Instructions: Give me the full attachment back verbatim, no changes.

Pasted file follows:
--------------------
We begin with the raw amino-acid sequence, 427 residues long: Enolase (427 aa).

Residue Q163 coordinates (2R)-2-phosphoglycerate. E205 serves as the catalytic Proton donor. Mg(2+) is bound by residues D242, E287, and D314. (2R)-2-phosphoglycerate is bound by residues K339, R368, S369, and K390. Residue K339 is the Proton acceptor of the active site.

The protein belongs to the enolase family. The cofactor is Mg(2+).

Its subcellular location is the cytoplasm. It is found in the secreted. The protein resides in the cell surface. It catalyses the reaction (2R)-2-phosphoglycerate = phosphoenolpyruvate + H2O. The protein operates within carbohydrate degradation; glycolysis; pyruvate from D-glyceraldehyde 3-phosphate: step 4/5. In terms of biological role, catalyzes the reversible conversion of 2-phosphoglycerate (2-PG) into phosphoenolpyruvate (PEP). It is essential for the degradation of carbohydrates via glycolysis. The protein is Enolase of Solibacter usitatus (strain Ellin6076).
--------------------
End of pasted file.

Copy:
We begin with the raw amino-acid sequence, 427 residues long: Enolase (427 aa).

Residue Q163 coordinates (2R)-2-phosphoglycerate. E205 serves as the catalytic Proton donor. Mg(2+) is bound by residues D242, E287, and D314. (2R)-2-phosphoglycerate is bound by residues K339, R368, S369, and K390. Residue K339 is the Proton acceptor of the active site.

The protein belongs to the enolase family. The cofactor is Mg(2+).

Its subcellular location is the cytoplasm. It is found in the secreted. The protein resides in the cell surface. It catalyses the reaction (2R)-2-phosphoglycerate = phosphoenolpyruvate + H2O. The protein operates within carbohydrate degradation; glycolysis; pyruvate from D-glyceraldehyde 3-phosphate: step 4/5. In terms of biological role, catalyzes the reversible conversion of 2-phosphoglycerate (2-PG) into phosphoenolpyruvate (PEP). It is essential for the degradation of carbohydrates via glycolysis. The protein is Enolase of Solibacter usitatus (strain Ellin6076).